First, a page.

43 Campbell, op. cit. (31); Pfaff, G., Diseases of Elephants, Rangoon: Superintendent Government Printing, Burma, 1940, pp. 45 ; Howe, op. cit. (39); Williams, op. cit. (26), pp. 74–80.

44 Howe, op. cit. (26), ‘The Story of Ngwe Maung, Bhamo 1933’.

45 Pfaff, op. cit. (43), pp. 4–8.

46 For more on this perception see Saha, op. cit. (14), pp. 933–955.

47 Gale, U Toke, Burmese Timber Elephant, Rangoon: Trade Corporation 9, 1974 ; Locke, Piers, ‘Explorations in ethnoelephantology: social, historical, and ecological intersections between Asian elephants and humans’, Environment and Society: Advances in Research (2013) 4, pp. 7997 .

48 Pollok and Thom, op. cit. (32), pp. 115–116; Evans, op. cit. (26), pp. 49–51.

49 Williams, op. cit. (26), p. 86.

50 NAM, 1/15(E) 3626, 1912, File No 6E-20, ‘Opium: issue of opium licences for the treatment of sick elephants’; 1/15(E) 16402, 1913, File No 6E-7, ‘Opium: issue of opium licences for the treatment of sick elephants’; Pollok and Thom, op. cit. (32), p. 128. Cannabis was also used; see Pfaff, op. cit. (43), p. 21.

51 Wright, Ashley, Opium and Empire in Southeast Asia, Basingstoke: Palgrave Macmillan, 2013 .

52 Williams, op. cit. (26), pp. 162–165.

53 Williams, op. cit. (26), pp. 32, 164. Some of these records, which continued through Japanese occupation and into independence, in the postcolonial period have been of use to evolutionary biologists attempting to study the Asiatic elephant population across several generations. see Mumby, Hannah S., Mar, Khyne U., Hayward, Adam D., Htut, Win, Htut-Aung, Ye and Virpi, Lummaa, ‘Elephants born in the high stress season have faster reproductive ageing’, Nature Scientific Reports 5, Article number 13946 (2015).

54 The trope is apparent from Evans, George H., Report on Burmese Elephants, Simla: G.C. Press, 1894 ; to Williams, op. cit. (26), p. 320.

55 Campbell, op. cit. (31); Nisbet, op. cit. (1), pp. 19–24; Williams, op. cit. (26), p. 155; Williams, J.H., Bandoola, London: Rupert Hart-Davies, 1953 ; Howe, op. cit. (39).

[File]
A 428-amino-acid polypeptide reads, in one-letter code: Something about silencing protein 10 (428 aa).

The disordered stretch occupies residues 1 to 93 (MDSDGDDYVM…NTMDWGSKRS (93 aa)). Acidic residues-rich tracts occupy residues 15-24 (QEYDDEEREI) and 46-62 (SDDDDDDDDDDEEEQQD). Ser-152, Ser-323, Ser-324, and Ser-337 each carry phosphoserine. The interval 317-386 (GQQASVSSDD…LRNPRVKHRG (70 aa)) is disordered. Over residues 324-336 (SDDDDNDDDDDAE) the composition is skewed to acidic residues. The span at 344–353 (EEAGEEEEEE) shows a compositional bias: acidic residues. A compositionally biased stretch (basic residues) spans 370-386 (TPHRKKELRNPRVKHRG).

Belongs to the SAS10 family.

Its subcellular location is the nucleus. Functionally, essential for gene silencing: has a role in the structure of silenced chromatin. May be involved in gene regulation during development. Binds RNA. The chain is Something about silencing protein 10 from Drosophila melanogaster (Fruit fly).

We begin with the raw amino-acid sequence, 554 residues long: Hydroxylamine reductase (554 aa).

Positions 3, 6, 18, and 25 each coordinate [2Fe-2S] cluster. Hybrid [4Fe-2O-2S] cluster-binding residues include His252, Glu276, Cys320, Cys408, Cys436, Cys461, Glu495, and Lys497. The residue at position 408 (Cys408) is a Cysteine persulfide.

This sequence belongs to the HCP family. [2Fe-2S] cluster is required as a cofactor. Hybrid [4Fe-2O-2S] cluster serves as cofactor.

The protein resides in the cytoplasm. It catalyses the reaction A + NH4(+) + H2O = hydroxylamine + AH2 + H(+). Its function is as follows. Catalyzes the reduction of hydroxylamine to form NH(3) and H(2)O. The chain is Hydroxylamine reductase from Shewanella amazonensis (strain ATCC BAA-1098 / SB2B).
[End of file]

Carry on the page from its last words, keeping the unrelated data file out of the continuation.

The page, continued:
56 See Williams's description of the case of the elephant Bandoola in Williams, op. cit. (26), passim.

57 Howe, op. cit. (39).

58 Eardley-Wilmot, op. cit. (31).

59 Williams, op. cit. (26); Williams, op. cit. (55).

60 Saha, Jonathan, ‘Madness and the making of a colonial order in Burma’, Modern Asian Studies (2013) 47, pp. 406435 .

61 Pollok and Thom, op. cit. (32), p. 42.

62 Williams, op. cit. (26).

63 Howe, op. cit. (39).

64 Schiebinger, Londa, ‘Why mammals are called mammals: gender politics in eighteenth-century natural history’, American Historical Review (1993) 98, pp. 382411 .

65 See Nisbet, op. cit. (1).

66 Evans, op. cit. (26); Bor, N.L., ‘Musth in elephant’, Journal of the Bombay Natural History Society (1928) 32, pp. 594596 .

67 Ignatieff, Michael, A Just Measure of Pain, London: Macmillan, 1978 .

68 For some discussion of embodied and local knowledges and how they interacted with detached forms of scientific writing see Sivasundaram, Sujit, ‘Trading knowledge: the East India Company's elephants in India and Britain’, Historical Journal (2005) 48, pp. 2763 ; Lorimer and Whatmore, op. cit. (13); Chakrabarti, Pratik, ‘Beasts of burden: animals and laboratory research in colonial India’, History of Science (2010) 48, pp. 125152 ; for a more general discussion of the place of ‘native informants’ in the colonial archive see Dirks, Nicholas B., ‘Colonial histories and native informants: biography of an archive’, in van der Veer, Peter and Breckenridge, Carol Appadurai (eds.), Orientalism and the Postcolonial Predicament: Perspectives on South Asia, Philadelphia: University of Pennsylvania Press, 1993, pp. 279312 .